“Till death do us part”: the familicide phenomena

How do we make sure women feel safe around men?

Chris Watts with his seemingly-perfect family, just months before killing his pregnant wife Shanann Watts and their two young daughters.

Courtesy of MGN

Chris Watts with his seemingly-perfect family, just months before killing his pregnant wife Shanann Watts and their two young daughters.

Catherine Wall, Staff Writer

True crime in the last decades or so has come to occupy an important place in the everyday lives of people in the United States. Whether it is consuming it as a pastime or simply seeing it in the news, one cannot deny how allured we are by true crime. 

People find it salacious, scandalous and engrossing, but one subset that seems to capture the nation is that of family annihilators, a person who decides to murder their entire family. 

Many of these cases have usually involved the husband or father, and they tend to white, middle-class men. Last month, Utah man, Michael Haight, shot his wife, five children and his mother-in-law because his wife wanted a divorce, and he did not. 

It leaves people wondering, why is it that this demographic is always the one to murder their wife, children or other relations? The idea that men could be driven to commit such horrible acts against their loved ones is hard to understand. 

According to Dr. Stephanie Leit, a psychologist in West Hartford, Connecticut, said these men “are trying to fix a problem, and the really horrible solution they have come up with is to kill their families.” 

There are usually three categories for why these men have committed such dreadful deeds. The first is experiencing psychosis or hallucinations with satanic forces or something akin to God telling them to kill. The second there is stress involving something like financial hardships that causes them to kill on the basis of not wanting their family to experience the humiliation that comes with possible poverty. 

This was the motive behind the heinous slayings of John List’s family, as he had filed for bankruptcy and lost his job. He claimed that killing them spared them a hard fall from grace and the wealth they had known, and that they were better off in heaven.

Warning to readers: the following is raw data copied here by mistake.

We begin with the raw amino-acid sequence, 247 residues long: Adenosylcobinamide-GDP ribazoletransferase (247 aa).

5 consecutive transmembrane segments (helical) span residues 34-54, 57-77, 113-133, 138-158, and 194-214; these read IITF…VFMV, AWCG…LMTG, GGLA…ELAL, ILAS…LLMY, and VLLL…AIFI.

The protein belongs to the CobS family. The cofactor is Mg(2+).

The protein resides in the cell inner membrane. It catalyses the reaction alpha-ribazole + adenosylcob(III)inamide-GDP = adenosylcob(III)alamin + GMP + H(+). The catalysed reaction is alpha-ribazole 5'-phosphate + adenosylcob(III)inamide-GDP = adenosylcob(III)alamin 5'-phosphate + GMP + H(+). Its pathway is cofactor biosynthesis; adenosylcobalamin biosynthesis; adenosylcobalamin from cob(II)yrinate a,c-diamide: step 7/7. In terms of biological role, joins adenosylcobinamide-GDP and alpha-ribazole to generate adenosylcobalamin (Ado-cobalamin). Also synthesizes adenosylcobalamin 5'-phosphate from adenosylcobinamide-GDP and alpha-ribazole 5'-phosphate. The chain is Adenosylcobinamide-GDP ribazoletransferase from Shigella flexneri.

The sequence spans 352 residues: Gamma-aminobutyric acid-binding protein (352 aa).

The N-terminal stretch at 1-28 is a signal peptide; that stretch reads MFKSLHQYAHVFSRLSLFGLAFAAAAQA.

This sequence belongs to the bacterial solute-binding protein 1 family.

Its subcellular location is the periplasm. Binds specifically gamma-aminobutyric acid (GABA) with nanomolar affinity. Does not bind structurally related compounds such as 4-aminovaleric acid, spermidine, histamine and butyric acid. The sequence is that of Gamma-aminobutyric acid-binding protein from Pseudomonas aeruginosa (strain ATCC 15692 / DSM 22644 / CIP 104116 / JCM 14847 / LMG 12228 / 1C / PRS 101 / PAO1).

The third category involves men who simply wish to be untethered from their families that they can no longer tolerate, whether it be divorce, an affair or losing custody of the children. 

The infamous case of Chris Watts personifies this last category, as he had had an ongoing affair with another woman and was fed up with his marriage to wife, Shannon. Instead of a divorce, Watts murdered his pregnant wife and their two young children. 

Brian Walshe is another example,who was  arrested in January of this year for the murder and dismemberment of his wife. It has recently surfaced that he stood to inherit his wife’s $2.8 million inheritance,which he would not have received if they were to divorce. 

For the question of why men are the usual suspects, it could have something to do with society itself, as men are raised to not show their emotions so as to not appear weak. Additionally, they must be the man of the house and take care of their family. 

But when a divorce, for example, is threatened, these men snap. Is it because they cannot, and will not, express emotions in a less dangerous way? Is it because the threat of divorce or bankruptcy wounds their pride? 

With women being the primary targets of men’s aggression, it is hard for them to feel safe around men in their personal lives and strangers. Grace Holme, freshman computer science major, describes some ways she keeps herself out of harm’s way. 

“I like to walk with my keys tight in my hand,” Holme said. “I also have an app on my phone. If I press it, it calls, like, three  emergency numbers or sends a text, or I will walk with 911 on speed dial.” 

Rose Wagner, senior mass communication major, also takes precautions to ensure her safety from men. 

“If I am on public transport, I avoid sitting close to men,” Wagner said. “I try to sit next to women, so no men can sit next to me. I also always lock my car the second I get inside of it.”

It is hard for women to ever feel truly safe when, instead of a stranger, a loved one could harm you. Family annihilators are a frightening occurrence that sees, perhaps one could say, the problems with how society expects men to conform in terms of emotion and ego.